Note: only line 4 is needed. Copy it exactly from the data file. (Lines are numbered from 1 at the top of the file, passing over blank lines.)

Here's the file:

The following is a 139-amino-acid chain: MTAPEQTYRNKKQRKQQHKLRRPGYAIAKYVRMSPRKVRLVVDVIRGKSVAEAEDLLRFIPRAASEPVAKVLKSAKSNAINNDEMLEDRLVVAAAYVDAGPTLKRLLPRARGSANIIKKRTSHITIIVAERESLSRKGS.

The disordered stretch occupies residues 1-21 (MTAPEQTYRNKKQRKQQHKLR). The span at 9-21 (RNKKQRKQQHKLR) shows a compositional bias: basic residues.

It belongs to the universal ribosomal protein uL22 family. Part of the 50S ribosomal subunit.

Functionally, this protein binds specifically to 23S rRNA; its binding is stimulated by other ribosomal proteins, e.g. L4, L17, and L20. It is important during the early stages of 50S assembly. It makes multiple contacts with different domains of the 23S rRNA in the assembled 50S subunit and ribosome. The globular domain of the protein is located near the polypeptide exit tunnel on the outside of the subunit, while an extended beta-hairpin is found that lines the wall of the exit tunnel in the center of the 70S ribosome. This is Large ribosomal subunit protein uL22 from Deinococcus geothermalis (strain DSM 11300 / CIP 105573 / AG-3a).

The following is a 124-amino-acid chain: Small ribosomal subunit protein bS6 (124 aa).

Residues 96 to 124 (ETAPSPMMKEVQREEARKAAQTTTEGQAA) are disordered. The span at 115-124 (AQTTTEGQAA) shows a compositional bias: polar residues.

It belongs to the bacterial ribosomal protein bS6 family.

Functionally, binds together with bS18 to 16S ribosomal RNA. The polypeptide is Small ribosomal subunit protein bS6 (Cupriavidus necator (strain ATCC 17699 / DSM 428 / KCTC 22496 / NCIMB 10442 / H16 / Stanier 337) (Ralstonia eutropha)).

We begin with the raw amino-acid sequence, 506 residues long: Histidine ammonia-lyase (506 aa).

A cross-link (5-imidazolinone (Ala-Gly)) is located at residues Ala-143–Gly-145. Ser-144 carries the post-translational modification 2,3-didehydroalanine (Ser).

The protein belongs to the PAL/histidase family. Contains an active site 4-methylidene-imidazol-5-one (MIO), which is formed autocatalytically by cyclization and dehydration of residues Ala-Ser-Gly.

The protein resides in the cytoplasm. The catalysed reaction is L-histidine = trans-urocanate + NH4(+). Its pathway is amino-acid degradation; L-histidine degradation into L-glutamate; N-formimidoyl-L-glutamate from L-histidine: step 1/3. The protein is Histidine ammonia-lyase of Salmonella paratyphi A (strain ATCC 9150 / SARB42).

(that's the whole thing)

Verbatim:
Functionally, this protein binds specifically to 23S rRNA; its binding is stimulated by other ribosomal proteins, e.g. L4, L17, and L20. It is important during the early stages of 50S assembly. It makes multiple contacts with different domains of the 23S rRNA in the assembled 50S subunit and ribosome. The globular domain of the protein is located near the polypeptide exit tunnel on the outside of the subunit, while an extended beta-hairpin is found that lines the wall of the exit tunnel in the center of the 70S ribosome. This is Large ribosomal subunit protein uL22 from Deinococcus geothermalis (strain DSM 11300 / CIP 105573 / AG-3a).